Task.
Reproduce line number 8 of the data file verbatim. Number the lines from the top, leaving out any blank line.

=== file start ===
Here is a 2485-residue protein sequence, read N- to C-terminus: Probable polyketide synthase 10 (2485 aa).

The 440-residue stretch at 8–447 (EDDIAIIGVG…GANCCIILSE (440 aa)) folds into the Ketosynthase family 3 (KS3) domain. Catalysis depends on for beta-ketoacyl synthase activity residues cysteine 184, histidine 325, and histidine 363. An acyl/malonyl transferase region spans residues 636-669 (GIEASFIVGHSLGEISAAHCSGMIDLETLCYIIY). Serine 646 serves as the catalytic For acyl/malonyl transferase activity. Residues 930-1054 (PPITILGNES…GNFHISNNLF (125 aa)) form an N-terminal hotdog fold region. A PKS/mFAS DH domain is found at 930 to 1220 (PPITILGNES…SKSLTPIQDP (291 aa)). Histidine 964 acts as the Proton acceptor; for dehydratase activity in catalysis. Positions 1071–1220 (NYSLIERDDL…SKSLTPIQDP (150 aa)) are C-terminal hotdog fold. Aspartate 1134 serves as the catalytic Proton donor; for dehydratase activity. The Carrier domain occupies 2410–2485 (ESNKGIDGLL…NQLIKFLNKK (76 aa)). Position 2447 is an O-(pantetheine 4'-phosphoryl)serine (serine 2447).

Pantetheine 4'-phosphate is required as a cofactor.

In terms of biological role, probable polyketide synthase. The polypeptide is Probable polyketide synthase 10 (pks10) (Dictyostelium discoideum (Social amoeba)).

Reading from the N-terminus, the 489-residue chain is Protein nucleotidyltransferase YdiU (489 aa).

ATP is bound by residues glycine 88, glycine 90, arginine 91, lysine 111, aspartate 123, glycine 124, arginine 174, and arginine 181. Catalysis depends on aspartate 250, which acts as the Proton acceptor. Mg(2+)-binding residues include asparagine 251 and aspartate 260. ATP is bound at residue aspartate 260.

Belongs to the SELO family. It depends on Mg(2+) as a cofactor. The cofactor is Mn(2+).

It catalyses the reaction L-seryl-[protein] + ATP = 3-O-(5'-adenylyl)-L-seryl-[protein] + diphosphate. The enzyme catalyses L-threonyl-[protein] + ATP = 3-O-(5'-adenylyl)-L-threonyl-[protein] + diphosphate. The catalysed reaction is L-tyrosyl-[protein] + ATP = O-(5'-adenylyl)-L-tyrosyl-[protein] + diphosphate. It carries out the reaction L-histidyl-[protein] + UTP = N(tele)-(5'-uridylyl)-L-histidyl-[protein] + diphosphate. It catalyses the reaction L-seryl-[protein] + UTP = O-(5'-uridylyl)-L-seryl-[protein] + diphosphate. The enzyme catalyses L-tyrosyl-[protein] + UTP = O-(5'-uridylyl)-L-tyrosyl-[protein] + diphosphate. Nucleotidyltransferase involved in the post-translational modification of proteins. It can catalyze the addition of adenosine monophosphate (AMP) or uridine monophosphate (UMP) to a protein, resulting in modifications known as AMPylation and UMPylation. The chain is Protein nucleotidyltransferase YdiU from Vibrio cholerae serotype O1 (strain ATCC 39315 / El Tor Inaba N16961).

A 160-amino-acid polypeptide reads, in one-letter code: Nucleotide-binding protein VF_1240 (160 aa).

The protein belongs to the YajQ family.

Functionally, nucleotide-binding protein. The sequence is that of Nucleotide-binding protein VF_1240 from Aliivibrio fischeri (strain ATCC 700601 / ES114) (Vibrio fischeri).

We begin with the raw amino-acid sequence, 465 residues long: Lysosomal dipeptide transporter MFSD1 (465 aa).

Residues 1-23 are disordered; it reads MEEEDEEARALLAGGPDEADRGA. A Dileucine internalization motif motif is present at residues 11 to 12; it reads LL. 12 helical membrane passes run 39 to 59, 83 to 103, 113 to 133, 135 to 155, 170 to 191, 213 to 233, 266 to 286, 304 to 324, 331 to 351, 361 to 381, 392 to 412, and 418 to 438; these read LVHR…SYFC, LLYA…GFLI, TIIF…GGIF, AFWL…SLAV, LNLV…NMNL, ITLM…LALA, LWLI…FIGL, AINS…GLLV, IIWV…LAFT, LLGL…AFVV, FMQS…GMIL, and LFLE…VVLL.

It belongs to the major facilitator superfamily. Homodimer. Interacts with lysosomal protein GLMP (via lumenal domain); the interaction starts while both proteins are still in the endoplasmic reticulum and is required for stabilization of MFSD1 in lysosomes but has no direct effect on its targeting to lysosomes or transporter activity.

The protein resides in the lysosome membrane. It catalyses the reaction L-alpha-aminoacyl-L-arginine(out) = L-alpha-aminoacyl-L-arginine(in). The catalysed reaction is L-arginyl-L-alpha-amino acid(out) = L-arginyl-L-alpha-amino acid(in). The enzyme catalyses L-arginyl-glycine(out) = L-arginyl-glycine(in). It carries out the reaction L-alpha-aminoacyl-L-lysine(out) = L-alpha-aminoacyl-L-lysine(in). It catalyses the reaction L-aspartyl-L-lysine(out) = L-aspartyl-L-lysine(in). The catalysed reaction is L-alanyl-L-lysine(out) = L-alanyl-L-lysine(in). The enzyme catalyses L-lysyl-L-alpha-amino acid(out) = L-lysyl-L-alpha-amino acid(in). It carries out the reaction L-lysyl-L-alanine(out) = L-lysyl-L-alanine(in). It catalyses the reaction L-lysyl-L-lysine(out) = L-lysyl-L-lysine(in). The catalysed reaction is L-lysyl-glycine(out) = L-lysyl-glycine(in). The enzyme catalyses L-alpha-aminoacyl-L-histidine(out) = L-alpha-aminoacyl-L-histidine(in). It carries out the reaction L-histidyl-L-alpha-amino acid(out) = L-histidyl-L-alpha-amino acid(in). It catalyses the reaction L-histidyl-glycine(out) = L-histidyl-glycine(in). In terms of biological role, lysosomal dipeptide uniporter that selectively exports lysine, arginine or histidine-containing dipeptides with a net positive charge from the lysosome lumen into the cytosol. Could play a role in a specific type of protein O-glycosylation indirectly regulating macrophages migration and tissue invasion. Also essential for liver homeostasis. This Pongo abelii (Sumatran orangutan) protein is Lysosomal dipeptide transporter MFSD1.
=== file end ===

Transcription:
It catalyses the reaction L-seryl-[protein] + ATP = 3-O-(5'-adenylyl)-L-seryl-[protein] + diphosphate. The enzyme catalyses L-threonyl-[protein] + ATP = 3-O-(5'-adenylyl)-L-threonyl-[protein] + diphosphate. The catalysed reaction is L-tyrosyl-[protein] + ATP = O-(5'-adenylyl)-L-tyrosyl-[protein] + diphosphate. It carries out the reaction L-histidyl-[protein] + UTP = N(tele)-(5'-uridylyl)-L-histidyl-[protein] + diphosphate. It catalyses the reaction L-seryl-[protein] + UTP = O-(5'-uridylyl)-L-seryl-[protein] + diphosphate. The enzyme catalyses L-tyrosyl-[protein] + UTP = O-(5'-uridylyl)-L-tyrosyl-[protein] + diphosphate. Nucleotidyltransferase involved in the post-translational modification of proteins. It can catalyze the addition of adenosine monophosphate (AMP) or uridine monophosphate (UMP) to a protein, resulting in modifications known as AMPylation and UMPylation. The chain is Protein nucleotidyltransferase YdiU from Vibrio cholerae serotype O1 (strain ATCC 39315 / El Tor Inaba N16961).